Wednesday, June 24, 2009

On hiding and being hidden

Okay, so right now, the French legislature is discussing a law that would ban burqas outright in France. Their opinion is that the burqa is degrading and a "prison" for women. And since the burqa is, within Islamic cultures, a way for men to oppress the women under their authority, they're right. Right? As a feminist, I completely support the law, right?

Not so much, in fact.

A comment on costuming and choice: I have several times remarked on the traditional intra-feminism debate about makeup, high heels, and other "costumes of the patriarchy." My feeling is that if I allow someone else to influence my choices, I’m doin it rong. If I wear makeup purely because patriarchal beauty standards demand it, I’m giving up my choice. If I go without makeup purely as a middle finger to the patriarchy and their oppressive beauty standards, I’m still letting them dictate the way I dress. The only way to really embrace choice is to just wear what makes me comfortable.

Now, burqas are obviously oppressive as hell. They're based in several fairly reprehensible concepts, one being that a woman's body is inherently sexualized and tempting and thus must be covered head to toe in yards and yards of fabric (the legislature refers to the burqa, but comments from French president Nicholas Sarkozy indicate that he has in mind the chadri, which has netting over the eyes) to spare men from the temptation of looking at them. The oppression is both societal and physical, because damn, that's a lot of fabric.

But strange as it sounds, none of that means that wearing the burqa can't be a choice. There are women - and I don't know the percentage relative to the entire burqa-wearing population - who wear it voluntarily. Some wear it as a way to avoid the male gaze; some of them wear it as a voluntary expression of or devotion to their faith. My feeling is that a faith that requires a woman to completely hide her entire body is oppressive in and of itself, at least in that respect, but the problem there is with the religion and not with the women who choose to follow it.

The reasoning - the purported reasoning - behind the ban is that if women aren't allowed to go outside in the burqa, they'll just go outside without the burqa instead. But I'm trying to figure out how many times that will happen. If the U.S. were to ban shirts on women, would the streets immediately be filled with newly liberated tatas? Sure, some. I myself might be tempted to go out once or twice just for the novelty factor. But I know a lot of people of varying levels of religious or cultural modesty or just poor body image who would rather stay home than expose their bodies publicly. Now imagine that my husband or father wouldn't allow me to leave the house without a shirt, law or no law. That would leave me trapped in the house, unable to leave without choosing between an oppressive culture and an oppressive law - a law that would take away my freedom and my choice.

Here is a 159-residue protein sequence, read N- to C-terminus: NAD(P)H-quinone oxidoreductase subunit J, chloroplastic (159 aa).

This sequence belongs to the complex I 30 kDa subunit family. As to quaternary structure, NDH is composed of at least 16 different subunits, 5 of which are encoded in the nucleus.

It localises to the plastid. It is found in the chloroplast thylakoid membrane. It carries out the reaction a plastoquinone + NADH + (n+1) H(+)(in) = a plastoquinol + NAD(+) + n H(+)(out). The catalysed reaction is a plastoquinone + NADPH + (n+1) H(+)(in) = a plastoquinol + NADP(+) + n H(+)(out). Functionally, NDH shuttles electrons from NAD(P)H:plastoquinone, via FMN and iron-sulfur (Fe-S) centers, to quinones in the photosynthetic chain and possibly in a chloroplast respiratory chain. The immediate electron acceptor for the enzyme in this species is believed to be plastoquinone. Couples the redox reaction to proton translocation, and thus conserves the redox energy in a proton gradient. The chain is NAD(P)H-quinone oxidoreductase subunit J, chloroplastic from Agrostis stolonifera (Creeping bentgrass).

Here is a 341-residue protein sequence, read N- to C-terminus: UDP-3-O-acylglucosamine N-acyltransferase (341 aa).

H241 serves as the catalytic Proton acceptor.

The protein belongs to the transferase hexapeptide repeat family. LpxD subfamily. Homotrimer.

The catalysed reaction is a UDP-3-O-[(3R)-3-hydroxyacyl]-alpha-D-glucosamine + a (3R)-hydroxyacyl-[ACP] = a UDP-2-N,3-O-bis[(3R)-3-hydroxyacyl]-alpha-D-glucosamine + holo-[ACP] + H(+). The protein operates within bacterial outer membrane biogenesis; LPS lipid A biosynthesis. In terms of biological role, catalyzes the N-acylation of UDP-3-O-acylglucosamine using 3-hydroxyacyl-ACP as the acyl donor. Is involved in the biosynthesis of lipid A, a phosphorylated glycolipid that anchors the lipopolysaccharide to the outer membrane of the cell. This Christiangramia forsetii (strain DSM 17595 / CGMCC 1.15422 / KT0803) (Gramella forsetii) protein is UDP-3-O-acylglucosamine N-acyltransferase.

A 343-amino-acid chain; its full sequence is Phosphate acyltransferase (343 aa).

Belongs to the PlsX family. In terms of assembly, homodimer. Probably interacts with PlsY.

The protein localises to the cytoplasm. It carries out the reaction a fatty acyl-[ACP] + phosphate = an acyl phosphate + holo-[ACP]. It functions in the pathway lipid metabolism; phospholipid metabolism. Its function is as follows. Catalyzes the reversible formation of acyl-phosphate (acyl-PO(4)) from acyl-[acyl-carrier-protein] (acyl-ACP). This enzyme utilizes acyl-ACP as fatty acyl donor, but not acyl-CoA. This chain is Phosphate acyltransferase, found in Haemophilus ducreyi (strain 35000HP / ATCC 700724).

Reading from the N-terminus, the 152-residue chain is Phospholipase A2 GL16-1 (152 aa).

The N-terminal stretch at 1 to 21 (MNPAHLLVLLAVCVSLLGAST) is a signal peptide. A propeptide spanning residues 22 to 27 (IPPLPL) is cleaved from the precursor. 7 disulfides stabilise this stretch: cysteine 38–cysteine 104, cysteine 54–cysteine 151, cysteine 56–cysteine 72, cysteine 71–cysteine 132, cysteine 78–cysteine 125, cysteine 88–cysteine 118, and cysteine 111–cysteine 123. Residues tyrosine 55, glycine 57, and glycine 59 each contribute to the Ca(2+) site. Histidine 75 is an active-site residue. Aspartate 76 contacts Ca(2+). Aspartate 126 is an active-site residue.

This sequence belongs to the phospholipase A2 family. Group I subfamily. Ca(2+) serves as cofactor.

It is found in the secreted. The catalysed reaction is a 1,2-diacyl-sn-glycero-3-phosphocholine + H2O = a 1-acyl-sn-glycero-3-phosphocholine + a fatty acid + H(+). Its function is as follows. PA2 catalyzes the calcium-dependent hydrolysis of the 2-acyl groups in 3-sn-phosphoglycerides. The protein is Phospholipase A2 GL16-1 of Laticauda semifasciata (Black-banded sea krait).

There seems to be this assumption that a husband is going to read about the new law in the paper and say, “Huh. Burqas are out. Hey, honey! Go put on your PJs; we’re going to the mall and getting you a minidress.” Or, for that matter, that a woman is going to read the paper and say, “Hey! Burqas are out! I suddenly feel empowered to go buy hotpants. There certainly won’t be any consequences to that from my father.”

The burqa isn't the problem - the burqa is a symptom of the problem, which is a culture in which a woman's body is considered shameful and a man has the power to dictate what she wears and does. The burqa actually enables her to make the choice between staying behind doors or obeying her husband/brother/father and going out with a burqa on. It's a choice between two really crappy options, but it's a choice.

The way to address the problem of oppressive religions and cultures isn’t to ban the things that can, in some cases, give some women some semblance of freedom. It’s to influence the culture itself - educate the oppressors and offer support and help to the oppressed. Punishing the oppressed by replacing their oppressors’ demands with our own isn’t going to make anything better. This law imposes a penalty on a woman for wearing a burqa; it doesn’t relieve the penalty she may suffer within her household for not wearing one. Don’t pretend to solve the problem by keeping women from wearing burqas if they want to. Solve the problem by protecting women from a culture that makes them wear burqas when they don’t want to.

And if, as some insist, no woman would ever voluntarily wear a burqa, then there won’t be women in burqas anymore.

(h/t Feministe)

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